I opened the door wide, already ajar. I almost didn't see Junior, alias Boo, the Bug, Buggar, or whatever else comes up at the time, who was way back in the far corner, past the toaster, mixer, mini food processor, roasting pans, and mini tool kit, curled up among a stack of empty egg cartons. I was saving them for my friends who raise chickens. The noise I heard, a kind of squeaky sound, suddenly made sense as I watched her snuggle up to one of the styrofoam cartons.
So much for the neatly stacked, bagged egg cartons. At least I don't have to deal with a dead mouse.
And once discovered, out she came. She'll probably have to find a new hiding place, since this one has been found!
My green thumb has to be a recessive gene, because I have more trouble trying to grow food here in Arkansas than anyone should have to. I keep trying though. One day I am going to figure this out and will have the world's greatest crops to eat all summer, have a pantry filled with canning jars and a freezer brimming to capacity. At least that is what I dream about.
Granted, this year, I didn't put much effort into it. Since my husband, John had a stroke a year and a half ago, I've been relegated to chief household chore meister, cook, therapist, and animal tamer--we have cats. Truthfully, I'm lucky to get the yard mowed. I did however, get a container garden going on the deck. I planted some tomatoes, peppers, herbs, and a couple of flowers. The result is, as always, a mixed bag.
This pot of Basil, that I shall call "Count," fills a huge 20" pot, shown left, with its intoxicating scent, is attractive all on its own. It would be a success story for anyone, but the beauty of it is, I didn't do a thing. This was last year's garden plant, wintered over inside. The plant died--I have very little luck keeping Basil growing all winter. When I cleaned my sun porch this Spring, I placed this pot on the deck. The seeds that had fallen previously began to sprout and this is the result. I just love how it turned out.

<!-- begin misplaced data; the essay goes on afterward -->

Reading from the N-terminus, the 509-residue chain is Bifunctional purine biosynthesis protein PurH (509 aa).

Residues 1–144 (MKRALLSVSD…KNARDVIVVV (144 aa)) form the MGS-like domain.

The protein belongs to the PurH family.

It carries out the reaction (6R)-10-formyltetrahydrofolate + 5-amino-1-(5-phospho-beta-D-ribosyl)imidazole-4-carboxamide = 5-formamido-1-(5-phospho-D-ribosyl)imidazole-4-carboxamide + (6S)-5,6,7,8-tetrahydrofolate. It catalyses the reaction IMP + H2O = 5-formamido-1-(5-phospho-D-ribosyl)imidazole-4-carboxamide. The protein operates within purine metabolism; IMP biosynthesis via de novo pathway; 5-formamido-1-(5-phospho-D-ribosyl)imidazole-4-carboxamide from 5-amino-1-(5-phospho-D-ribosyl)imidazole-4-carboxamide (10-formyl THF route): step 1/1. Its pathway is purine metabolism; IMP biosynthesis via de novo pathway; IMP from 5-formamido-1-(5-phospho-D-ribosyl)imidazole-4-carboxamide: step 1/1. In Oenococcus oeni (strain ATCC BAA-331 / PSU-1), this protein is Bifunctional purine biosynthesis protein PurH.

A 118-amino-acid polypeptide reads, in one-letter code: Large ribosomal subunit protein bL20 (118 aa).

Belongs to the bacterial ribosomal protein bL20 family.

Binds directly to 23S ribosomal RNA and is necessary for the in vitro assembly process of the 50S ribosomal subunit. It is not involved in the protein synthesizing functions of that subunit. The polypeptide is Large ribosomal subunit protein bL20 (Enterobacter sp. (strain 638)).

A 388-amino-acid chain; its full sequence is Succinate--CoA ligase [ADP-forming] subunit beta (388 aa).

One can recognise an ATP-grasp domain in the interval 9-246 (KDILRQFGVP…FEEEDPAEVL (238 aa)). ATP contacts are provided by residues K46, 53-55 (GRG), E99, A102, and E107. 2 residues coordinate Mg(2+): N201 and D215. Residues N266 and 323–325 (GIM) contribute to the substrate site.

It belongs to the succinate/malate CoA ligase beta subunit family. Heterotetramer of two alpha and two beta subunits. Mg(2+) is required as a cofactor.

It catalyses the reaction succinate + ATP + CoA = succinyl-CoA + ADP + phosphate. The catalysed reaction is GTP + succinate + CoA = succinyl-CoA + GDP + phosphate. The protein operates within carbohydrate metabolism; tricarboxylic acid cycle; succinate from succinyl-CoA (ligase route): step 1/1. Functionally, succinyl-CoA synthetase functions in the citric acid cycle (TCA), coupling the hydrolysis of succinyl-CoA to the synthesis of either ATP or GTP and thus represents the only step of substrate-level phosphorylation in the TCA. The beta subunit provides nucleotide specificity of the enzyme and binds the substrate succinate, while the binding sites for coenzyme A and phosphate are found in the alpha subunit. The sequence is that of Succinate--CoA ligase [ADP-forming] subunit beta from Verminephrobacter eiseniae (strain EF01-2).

I think it is time to make a little pesto, yes?
You can't get much more neglectful than this pot of Bermuda grass, at right. I call it "Shorts." I actually hate this stuff because it invades every garden and tries to wipe out every plant I have ever dug into what little soil I have.
This stuff is a scourge, for sure, but doesn't it make a pretty plant when it is contained in a pot?
At least that was my thought.
I have no idea what was growing in this pot before. I suspect a tomato plant, but whatever it was, it is long gone.
Shorts will be having an abortion the moment I see seeds form. And, it will be cremated in the Fall. But for now, I kinda like it.
One of my success stories, except for last year, has always been my favorite Serrano peppers. This year is no exception.
I just love these things. The heat is just about perfect. They might be a touch hotter than jalapenos, but it is a different kind of heat. And, they have such a wonderful flavor when cooked. They make delicious salsa, taco seasoning, and can be added to chili, or any other tomato-based dish.
This plant, "Peppy" like Count, is from last year. I dug it out of the garden and brought it indoors. I got a pepper or two while it was inside. It was really happy when I brought it out in the Spring, once it was warm enough. Peppers don't like the cold, so I was careful to monitor the temperature before I subjected Peppy to his new environment.
I think he liked it, because almost immediately, he started growing flowers and making babies.